History and Miss Couric
January 9, 2003
the land of the blind, they say, the one-eyed man is king. Maybe
Americans are now so ignorant of history that they need Katie Couric, the
gratingly perky hostess of NBCs Today Show, to raise
On a recent morning Miss Couric
enlightened us with the information that the Wright brothers, before they
got around to inventing the airplane, built bicycles. Theres history
for you. You didnt know that? Stay tuned. Theres a lot more
where that came from, as Miss Couric, the mediums answer to
Gibbon and Toynbee, guides us back into the past in a new series on public
television. Shes going to tell us how our precious freedoms were
won, chiefly, I gather from the previews, through the heroic efforts of
women and minorities.
Its a safe bet that
history, as spooned out by Miss Couric, will turn out to
mean a series of liberal-feminist milestones, the imposition of a
simplified modern perspective on the past, with progressive good guys
(and equally good gals) triumphing relentlessly over reactionaries.
Nothing is so powerful as an idea
whose time has come, we are told; but few things are as annoying as a
stale idea that lingers on like an unwelcome guest who doesnt
know when to leave and wont stop monopolizing the conversation.
One such idea is the Progressive
view of history, or what the historian Sir Herbert Butterfield called
the whig interpretation of history. Butterfield criticized
his fellow historians for their tendency to see the past not on its own
terms, but on theirs, sorting historic figures into ill-fitting categories
they wouldnt have understood.
example, it had become customary for whig history to treat
Martin Luther as a sort of precursor of liberalism and religious freedom,
and therefore a historical good guy, since these things had in some way
emerged from the Protestant Reformation that began with Luther. But
Luther himself would have been horrified by these later developments. He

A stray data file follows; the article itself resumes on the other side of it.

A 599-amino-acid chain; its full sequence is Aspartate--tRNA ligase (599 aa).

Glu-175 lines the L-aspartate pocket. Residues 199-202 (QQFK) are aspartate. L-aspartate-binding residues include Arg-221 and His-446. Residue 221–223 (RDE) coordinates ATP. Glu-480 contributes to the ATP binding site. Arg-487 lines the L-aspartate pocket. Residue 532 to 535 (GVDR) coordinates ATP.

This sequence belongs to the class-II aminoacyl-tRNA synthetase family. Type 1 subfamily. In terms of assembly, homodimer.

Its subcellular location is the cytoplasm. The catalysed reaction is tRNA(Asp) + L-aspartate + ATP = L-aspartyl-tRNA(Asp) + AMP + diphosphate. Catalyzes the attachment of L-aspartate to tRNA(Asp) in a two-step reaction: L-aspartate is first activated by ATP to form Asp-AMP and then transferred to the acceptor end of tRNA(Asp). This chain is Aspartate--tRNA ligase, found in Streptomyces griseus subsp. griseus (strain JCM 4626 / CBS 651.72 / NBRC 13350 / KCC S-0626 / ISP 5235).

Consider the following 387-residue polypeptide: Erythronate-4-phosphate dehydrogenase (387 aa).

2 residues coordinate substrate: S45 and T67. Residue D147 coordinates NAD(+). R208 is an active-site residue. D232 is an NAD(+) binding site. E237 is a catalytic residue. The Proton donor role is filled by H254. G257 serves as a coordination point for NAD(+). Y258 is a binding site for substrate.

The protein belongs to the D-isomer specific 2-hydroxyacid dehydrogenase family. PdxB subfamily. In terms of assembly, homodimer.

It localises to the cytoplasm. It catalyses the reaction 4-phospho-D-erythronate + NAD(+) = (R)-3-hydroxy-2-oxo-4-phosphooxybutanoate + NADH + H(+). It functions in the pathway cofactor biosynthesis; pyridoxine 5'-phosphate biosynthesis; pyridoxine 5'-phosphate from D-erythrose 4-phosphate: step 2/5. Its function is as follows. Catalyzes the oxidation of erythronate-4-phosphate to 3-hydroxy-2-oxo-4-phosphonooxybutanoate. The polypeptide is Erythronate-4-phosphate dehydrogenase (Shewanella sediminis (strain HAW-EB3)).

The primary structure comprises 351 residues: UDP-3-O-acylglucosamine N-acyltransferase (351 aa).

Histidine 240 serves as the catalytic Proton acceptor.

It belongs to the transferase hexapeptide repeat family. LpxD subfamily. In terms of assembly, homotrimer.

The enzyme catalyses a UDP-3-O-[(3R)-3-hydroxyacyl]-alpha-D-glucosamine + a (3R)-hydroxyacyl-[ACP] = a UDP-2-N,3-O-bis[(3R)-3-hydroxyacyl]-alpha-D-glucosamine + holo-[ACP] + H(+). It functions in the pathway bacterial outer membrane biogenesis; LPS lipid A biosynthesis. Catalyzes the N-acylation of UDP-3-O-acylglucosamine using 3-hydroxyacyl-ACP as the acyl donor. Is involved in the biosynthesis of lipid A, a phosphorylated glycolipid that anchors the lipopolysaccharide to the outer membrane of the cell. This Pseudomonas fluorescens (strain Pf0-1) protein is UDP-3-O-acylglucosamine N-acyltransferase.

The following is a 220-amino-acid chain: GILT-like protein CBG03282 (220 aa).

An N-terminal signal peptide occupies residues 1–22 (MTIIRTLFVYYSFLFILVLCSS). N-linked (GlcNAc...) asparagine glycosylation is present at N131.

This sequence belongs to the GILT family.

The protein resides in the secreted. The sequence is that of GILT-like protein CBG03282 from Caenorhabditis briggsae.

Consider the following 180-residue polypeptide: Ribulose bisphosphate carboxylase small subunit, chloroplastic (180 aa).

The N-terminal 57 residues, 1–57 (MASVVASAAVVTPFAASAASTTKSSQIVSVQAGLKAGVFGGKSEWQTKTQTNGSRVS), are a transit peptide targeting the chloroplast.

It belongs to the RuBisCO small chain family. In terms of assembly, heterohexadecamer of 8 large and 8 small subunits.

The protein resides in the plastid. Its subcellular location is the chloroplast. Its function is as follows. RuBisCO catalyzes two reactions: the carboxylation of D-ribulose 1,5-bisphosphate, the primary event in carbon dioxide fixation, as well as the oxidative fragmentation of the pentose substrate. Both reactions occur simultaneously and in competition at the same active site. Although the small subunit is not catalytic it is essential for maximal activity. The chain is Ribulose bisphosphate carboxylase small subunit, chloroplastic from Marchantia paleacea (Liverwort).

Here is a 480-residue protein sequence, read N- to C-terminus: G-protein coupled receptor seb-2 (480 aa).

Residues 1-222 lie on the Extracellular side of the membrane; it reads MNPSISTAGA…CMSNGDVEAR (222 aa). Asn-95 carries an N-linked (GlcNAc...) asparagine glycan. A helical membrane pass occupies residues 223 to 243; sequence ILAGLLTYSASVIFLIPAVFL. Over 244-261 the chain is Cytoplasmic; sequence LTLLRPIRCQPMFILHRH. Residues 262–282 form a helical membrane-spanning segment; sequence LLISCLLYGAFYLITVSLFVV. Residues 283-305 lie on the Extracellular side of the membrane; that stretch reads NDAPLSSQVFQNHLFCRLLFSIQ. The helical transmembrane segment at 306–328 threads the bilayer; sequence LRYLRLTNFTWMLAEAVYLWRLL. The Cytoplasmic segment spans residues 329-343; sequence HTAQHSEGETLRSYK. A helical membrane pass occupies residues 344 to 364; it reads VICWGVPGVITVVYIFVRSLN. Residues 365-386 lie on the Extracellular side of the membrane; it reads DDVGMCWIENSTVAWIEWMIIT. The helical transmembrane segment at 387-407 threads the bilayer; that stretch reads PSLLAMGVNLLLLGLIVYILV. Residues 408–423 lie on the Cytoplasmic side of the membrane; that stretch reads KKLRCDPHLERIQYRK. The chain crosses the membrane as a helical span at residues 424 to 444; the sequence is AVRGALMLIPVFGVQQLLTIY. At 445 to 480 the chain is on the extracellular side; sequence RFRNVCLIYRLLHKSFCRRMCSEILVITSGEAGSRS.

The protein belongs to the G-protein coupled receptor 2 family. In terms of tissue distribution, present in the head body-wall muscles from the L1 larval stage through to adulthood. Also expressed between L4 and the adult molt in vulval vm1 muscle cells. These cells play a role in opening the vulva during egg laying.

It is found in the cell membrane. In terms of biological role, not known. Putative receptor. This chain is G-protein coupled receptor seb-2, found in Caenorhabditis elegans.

was engaged in a controversy with the Catholic Church over specific
theological questions, and neither side believed in religious freedom in
anything like the modern sense. Butterfield insisted that in order to see
the past truly it can never be seen completely we have to
try to grasp what both sides, or all sides, thought they were doing at the
time. And this usually turns out to be something alien to modern concerns.
An example closer to home is
Abraham Lincoln. Those whose understanding of Lincoln centers on the
Gettysburg Address tend to reduce him to a champion of racial equality.
This is so far from the truth that countless facts about his life and
presidency have to be airbrushed out of the picture or strenuously
explained away. He has been turned into a forerunner of Martin Luther King
Jr., when in fact he had much more in common with the Southern
segregationists King battled.
The real Lincoln is much more
complex and interesting than the storybook Lincoln. Whether or not you
like or approve of him is not the historians concern; first you have
to understand him as he actually was, not as you would wish him to be.
This can be offensive to modern pieties and prejudices; one Republican
politician lumped me among assassins of Lincolns
character for quoting Lincolns own words on the
desirability of transporting free colored persons outside
the United States! Removing free Negroes from this country was one of
Lincolns chief passions, yet many biographies of him mention this
fact only glancingly, if at all. Lincoln must remain an icon of whig history,
even if it means distorting his life and American history itself.
True history has much to teach
us, but not if we approach the subject expecting it to yield prepackaged
lessons that are really nothing more than our own
preconceptions. The past is full of surprises, often disillusioning. And this
is one of the great values of studying history. Sometimes youre not
quite sure what its lessons are, but they dont always confirm what
you wanted to believe.
Yet there is an austere joy in
facing the past as it really was, in letting it change your mind, in giving
up cherished generalizations. If you can bear to do all this, the study of
history will give you gifts you couldnt have imagined.